52 Church St
Cambridge, MA, 02138
Doors 8:00 PM / Show 9:00 PM
This event is 18 and over
2013 was Carbon Leaf’s most ambitious year yet as a fully independent band, releasing two full-length albums, Ghost Dragon Attacks Castle and Constellation Prize six months apart from each other.
For 2014, the band is taking a quick breath to look back at their 2004 album, Indian Summer, by celebrating it’s 10-year anniversary with a complete re-recording and a 50 city tour this fall.
Lead vocalist Barry Privett:
“The timing was perfect since we had just come off of 5 album releases back-to-back since leaving the label in 2010. We were ruminating on what the next batch of songs would look like when we realized Indian Summer was going to be 10 years old this fall! We gained a lot of new exposure with “Life Less Ordinary”, making it to #5 at AAA and #28 at Hot AC radio, so we wanted to acknowledge the album’s anniversary, as it was a fan-favorite and a very seminal album for us. There was only one problem – our former label owned the master recording, so we were pretty limited as to what we could do. However, we owned the songs, and after doing a little digging through the contract, we found a work-around that opened up an opportunity for us to simply re-record the album anew, so that’s what we did. Now, we have a great way of celebrating an album that helped us widen our audience, while putting Indian Summer back under the band’s wing again.
“We left our label in 2010, partly so that we could adopt a more rigorous release schedule and not wait to release an album every 2 years. We wanted to see how far we could push ourselves musically so we set about a rigorous agenda for writing, recording, releasing and touring. With 5 projects released since 2010, plus the Curious George II soundtrack for Universal and U.S. tours behind them all, it’s been an intense time to say the least, so looking back at some of the music that shaped our career earlier on, while trying to crawl into that creative space you were in back then but with fresh eyes and ears, is very gratifying. We think fans are going to really enjoy Indian Summer Revisited.”
On Shannon Labrie's debut album Just Be Honest, she kicks off the proceedings by staring down her demons and admonishing her biggest fears with "Secret," a retro-R&B influenced song laced with vibrant horns. The young songwriter comes by her fears honestly, battling a serious (and ongoing) illness at age 9 and losing her father at 14. She grew up fast, at first rebelling, then spending several years on a curious solo journey across the country studying philosophy, theology and writing songs before settling into Nashville's thriving independent music scene.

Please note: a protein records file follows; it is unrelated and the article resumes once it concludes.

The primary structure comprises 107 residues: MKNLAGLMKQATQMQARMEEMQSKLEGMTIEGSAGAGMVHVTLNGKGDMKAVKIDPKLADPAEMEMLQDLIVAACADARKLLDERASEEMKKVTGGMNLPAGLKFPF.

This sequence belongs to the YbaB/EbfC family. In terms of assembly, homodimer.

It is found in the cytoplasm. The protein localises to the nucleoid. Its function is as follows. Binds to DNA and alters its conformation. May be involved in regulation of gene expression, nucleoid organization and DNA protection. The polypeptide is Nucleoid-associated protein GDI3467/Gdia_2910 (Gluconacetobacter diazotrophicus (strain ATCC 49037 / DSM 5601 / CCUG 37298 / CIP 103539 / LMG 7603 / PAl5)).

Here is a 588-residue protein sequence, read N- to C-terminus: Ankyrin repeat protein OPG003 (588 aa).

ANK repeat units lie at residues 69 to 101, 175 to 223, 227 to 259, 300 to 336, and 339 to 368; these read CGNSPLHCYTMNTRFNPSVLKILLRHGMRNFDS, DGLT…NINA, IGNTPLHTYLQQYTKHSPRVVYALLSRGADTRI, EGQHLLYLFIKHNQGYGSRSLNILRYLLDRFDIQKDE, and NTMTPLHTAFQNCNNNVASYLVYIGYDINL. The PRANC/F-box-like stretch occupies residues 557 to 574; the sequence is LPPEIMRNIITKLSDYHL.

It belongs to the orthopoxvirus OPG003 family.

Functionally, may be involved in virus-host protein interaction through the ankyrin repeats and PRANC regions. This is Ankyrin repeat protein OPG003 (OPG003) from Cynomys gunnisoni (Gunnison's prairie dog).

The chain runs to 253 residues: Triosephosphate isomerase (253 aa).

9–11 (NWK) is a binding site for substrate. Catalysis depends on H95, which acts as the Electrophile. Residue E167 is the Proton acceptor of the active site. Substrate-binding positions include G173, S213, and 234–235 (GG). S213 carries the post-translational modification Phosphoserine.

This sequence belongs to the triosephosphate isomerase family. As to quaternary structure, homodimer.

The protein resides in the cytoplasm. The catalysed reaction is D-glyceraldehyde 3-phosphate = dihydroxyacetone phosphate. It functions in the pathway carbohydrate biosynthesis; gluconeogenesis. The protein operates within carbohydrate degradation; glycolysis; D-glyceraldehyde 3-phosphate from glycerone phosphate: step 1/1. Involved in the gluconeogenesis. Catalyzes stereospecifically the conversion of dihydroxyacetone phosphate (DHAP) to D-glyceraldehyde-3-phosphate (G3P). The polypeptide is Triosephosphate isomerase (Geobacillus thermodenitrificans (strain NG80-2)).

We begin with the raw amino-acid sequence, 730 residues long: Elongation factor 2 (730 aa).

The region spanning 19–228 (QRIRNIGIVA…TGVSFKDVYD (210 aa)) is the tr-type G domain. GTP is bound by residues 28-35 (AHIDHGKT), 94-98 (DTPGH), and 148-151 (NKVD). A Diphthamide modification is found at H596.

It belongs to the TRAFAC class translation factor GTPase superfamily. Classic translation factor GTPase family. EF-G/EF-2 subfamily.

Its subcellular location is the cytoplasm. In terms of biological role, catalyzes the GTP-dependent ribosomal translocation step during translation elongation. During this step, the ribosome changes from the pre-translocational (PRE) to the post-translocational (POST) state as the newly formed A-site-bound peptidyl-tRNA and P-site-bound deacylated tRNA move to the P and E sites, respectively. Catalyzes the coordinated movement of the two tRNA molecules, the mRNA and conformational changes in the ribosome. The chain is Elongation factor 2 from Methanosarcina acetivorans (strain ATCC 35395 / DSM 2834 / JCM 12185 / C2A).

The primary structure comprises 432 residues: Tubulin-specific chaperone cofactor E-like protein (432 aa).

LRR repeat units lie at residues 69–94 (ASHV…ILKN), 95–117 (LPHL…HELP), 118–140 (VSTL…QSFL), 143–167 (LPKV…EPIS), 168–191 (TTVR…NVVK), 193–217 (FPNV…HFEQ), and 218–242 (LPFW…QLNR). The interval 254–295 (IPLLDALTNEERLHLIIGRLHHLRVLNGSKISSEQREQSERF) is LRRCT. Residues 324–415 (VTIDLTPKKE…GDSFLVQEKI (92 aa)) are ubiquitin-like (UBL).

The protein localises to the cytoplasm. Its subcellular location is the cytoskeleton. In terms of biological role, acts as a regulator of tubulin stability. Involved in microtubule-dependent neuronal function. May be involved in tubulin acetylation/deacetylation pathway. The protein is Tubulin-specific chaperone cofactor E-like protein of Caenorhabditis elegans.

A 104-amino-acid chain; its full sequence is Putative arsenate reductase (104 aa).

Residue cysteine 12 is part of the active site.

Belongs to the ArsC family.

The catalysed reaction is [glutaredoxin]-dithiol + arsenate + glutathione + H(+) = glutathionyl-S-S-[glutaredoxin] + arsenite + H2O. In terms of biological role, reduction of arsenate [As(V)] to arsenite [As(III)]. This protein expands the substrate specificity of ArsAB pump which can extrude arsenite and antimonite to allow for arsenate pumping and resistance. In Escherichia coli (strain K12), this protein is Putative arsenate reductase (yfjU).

Adept on the piano and guitar, the singer/songwriter says she was "raised on James Taylor and Lauren Hill." Music Connection named her as one of the "Best Unsigned Artists of 2012" and she was featured alongside Brooke Waggoner, Matthew Perryman Jones and others on the Nashville Indie Spotlight, a digital sampler available exclusively on iTunes.
Just Be Honest, which was released by Zodlounge Records, debuted in the Top Ten of iTunes' Singer/Songwriter chart in February 2013. Perhaps the song that has gotten the most attention is "I Remember A Boy," backed by soulful guitar tones that hint at Daniel Lanois. The track was an American Songwriter "Daily Discovery" and Bob Lefsetz singled it out in The Lefsetz Letter, noting: "This track affected me. Made me believe like the great singer-songwriters of yore, maybe this woman has something to say. That in this crazy, mixed-up, shook-up world she can illuminate her story and people can relate."
The title song is a lush, rich plea that would fit alongside a playlist that includes Carole King and Norah Jones. "Gettin' Tired" reveals Shannon's penchant for jazz, a gift from her father, who "played original, complicated and beautiful songs regardless of the fact that he was never professionally trained," she shares. "Heartache of Love" showcases her talent on piano and reveals her more intimate side, reveling in the feelings of love and loss, while a contagious optimism shoves the dark clouds aside in "Love Somebody."
"In my darkest moments of loss, doubt and pain, I've been shown what it looks like to love someone and to be loved. My closest friends didn't run, didn't give up, and didn't let me sink. They stuck with me and brought me to the other side," recalls Labrie. "I hope my music can do the same for someone else."
$18 advance / $20 day of show
The Sinclair is general admission standing room only.
Tickets available at TICKETMASTER.COM, or by phone at 800-745-3000. No service charge on tickets purchased in person at The Sinclair Box office Tuesdays-Saturdays 12-7PM. Please note: box office is cash only.
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